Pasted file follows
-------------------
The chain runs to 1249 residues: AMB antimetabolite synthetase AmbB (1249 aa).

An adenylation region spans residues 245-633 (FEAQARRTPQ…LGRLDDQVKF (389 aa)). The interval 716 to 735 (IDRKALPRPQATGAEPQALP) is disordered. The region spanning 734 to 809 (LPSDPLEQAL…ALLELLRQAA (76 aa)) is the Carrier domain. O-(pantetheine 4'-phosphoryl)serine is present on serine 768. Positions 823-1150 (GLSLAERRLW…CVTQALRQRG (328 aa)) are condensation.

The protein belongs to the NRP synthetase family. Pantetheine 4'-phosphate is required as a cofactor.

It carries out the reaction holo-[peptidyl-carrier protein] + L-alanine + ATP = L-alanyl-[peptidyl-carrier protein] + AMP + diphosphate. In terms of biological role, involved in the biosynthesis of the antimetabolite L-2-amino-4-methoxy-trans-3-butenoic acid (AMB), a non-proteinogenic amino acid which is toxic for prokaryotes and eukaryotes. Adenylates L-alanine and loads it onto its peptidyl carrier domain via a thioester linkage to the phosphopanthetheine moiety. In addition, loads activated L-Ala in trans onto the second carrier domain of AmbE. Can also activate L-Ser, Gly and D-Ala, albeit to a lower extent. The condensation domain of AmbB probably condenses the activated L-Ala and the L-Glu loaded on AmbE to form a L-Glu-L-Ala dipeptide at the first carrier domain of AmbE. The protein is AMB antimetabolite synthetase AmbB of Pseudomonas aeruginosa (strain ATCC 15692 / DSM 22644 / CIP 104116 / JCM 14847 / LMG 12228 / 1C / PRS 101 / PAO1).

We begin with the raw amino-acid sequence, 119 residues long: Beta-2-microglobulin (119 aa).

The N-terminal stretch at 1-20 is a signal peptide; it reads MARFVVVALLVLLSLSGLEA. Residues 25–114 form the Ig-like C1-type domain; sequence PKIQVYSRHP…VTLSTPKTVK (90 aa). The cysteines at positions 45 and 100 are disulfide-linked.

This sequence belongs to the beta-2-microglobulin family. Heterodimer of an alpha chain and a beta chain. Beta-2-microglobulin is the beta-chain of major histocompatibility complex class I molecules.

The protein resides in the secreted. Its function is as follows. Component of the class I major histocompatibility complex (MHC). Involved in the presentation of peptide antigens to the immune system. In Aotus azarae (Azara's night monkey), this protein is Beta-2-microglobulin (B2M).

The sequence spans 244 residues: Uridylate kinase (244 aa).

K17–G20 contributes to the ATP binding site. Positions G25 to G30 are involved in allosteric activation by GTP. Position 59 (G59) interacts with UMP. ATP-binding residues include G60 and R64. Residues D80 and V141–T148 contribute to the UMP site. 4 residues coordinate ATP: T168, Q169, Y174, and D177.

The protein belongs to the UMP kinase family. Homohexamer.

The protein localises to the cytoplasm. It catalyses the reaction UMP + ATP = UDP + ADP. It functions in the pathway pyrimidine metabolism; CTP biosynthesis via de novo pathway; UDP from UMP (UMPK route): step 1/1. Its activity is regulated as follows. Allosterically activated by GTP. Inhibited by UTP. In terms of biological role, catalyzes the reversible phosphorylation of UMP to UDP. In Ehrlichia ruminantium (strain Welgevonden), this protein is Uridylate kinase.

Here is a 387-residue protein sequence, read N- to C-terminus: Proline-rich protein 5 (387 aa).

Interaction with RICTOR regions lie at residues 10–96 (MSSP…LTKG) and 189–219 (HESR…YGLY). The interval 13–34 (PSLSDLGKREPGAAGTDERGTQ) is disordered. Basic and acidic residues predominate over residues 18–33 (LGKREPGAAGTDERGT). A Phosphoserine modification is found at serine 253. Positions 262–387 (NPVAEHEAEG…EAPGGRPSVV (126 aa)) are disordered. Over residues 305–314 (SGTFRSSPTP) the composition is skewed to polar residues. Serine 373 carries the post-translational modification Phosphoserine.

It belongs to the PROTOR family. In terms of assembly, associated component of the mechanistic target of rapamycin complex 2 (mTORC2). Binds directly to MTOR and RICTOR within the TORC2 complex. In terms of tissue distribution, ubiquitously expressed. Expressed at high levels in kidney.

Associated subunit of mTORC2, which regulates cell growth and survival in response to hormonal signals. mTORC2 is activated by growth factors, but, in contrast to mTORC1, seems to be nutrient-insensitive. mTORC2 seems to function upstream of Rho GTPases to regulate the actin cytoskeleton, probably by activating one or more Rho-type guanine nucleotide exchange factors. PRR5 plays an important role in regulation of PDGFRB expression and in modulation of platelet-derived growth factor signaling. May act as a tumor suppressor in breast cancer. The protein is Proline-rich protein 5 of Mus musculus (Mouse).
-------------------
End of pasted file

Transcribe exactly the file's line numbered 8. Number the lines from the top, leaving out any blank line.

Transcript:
The protein resides in the secreted. Its function is as follows. Component of the class I major histocompatibility complex (MHC). Involved in the presentation of peptide antigens to the immune system. In Aotus azarae (Azara's night monkey), this protein is Beta-2-microglobulin (B2M).